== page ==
Oil prices present 'significant downside risk' to Washtenaw County's projected economic recovery
Escalating oil prices threaten to slow the pace of Washtenaw County's budding economic recovery, University of Michigan economists said.
Future trends in oil prices, which sped above $100 a barrel in the wake of turmoil in the Middle East, are "so hard to predict," U-M economist George Fulton said. Nonetheless, oil prices represent a "significant downside risk" to the economic forecast predicting that Washtenaw will add 8,840 jobs from 2011 through 2013.
"If we evolve into a high-price environment for a sustained period of time, it will dampen the economy," Fulton said. "It will reduce consumer confidence, it will increase inflation and it could affect the car-buying market."
Lon Horwedel | AnnArbor.com
The biggest threat from oil prices is that auto sales will disappoint as consumers question purchases and conserve cash to pay for higher gasoline prices, Fulton said.
The economic forecast projects that U.S. sales of light vehicles will rise from 11.5 million in 2010 to 13.1 million in 2011, 15.1 million in 2012 and 15.9 million in 2013.
The 2013 sales level would be 52.9 percent higher than the industry trough of 10.4 million vehicles in 2009.
Fulton said the economic forecast is based on an "assumption that we won't be into a period of sustained high prices at the gas pump."
"But we could be dead wrong on that," Fulton added.
Washtenaw has only three remaining automotive plants, led by 2,000-person Automotive Components Holdings plant in Saline. But suppliers and other related companies are directly affected by changes in the auto industry.
The county's manufacturing sector had 12,564 employees in 2009, down from nearly 31,000 in 1999. The manufacturing sector bucked years of losses by adding 538 jobs in 2010, and the sector is expected to add an additional 414 jobs by 2013, according to the U-M forecast, which was conducted for AnnArbor.com.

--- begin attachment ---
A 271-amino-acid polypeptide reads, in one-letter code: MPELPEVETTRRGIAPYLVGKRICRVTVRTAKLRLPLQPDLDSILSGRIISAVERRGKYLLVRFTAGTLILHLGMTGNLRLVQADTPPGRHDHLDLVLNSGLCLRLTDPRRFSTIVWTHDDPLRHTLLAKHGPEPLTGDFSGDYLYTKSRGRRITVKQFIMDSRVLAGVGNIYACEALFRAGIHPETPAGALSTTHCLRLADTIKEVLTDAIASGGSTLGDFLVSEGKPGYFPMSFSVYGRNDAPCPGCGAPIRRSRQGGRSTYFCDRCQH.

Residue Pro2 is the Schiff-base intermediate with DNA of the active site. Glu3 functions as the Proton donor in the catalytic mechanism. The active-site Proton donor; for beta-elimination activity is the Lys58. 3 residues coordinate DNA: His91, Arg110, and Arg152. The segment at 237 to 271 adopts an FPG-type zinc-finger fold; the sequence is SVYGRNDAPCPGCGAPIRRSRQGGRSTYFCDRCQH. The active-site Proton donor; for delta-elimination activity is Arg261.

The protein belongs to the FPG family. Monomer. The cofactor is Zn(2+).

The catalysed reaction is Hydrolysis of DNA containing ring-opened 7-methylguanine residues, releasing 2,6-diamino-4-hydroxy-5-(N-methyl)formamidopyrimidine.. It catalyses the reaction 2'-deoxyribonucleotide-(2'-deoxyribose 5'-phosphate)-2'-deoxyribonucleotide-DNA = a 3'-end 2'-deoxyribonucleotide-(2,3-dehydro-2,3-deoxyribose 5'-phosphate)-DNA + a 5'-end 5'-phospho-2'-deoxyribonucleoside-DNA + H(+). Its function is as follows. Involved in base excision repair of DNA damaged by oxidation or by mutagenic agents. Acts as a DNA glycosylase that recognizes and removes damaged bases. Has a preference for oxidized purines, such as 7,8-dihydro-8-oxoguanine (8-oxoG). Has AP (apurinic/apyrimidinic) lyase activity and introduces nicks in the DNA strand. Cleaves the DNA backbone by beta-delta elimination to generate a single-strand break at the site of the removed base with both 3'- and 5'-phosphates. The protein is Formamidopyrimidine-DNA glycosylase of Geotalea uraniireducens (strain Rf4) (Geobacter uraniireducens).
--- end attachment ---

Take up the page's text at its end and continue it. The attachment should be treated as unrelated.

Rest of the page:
But higher oil prices could undercut that projected job growth.
Lon Horwedel | AnnArbor.com
David Cole, chairman emeritus of the Ann Arbor-based Center for Automotive Research, said the auto sales market reacts quickly and "dramatically" to changing oil prices.
"The challenge for the industry is to be able to be sufficiently agile to move product to where the markets are, and of course this creates uncertainty when you're dealing with cars, particularly if the public gets the expectation that there's a wild ride up, a wild ride down — people don't know what to do, they're confused, so they don't buy," Cole said.
Higher oil prices will extract more dollars from consumers, but they could also provide a boost to Ann Arbor area startup alternative energy companies hungry for clean tech investment.
Pittsfield Township-based Accio Energy, for example, is seeking early-stage angel investment to accelerate development of its wind energy device, which would generate electricity without moving parts.
"Oil price shocks generally create a greater sensitivity for the need for renewable energy sources, and a greater sense of need for renewable energy sources is good when you're a renewable energy startup," Accio CEO Jennifer Baird said. "It's that simple."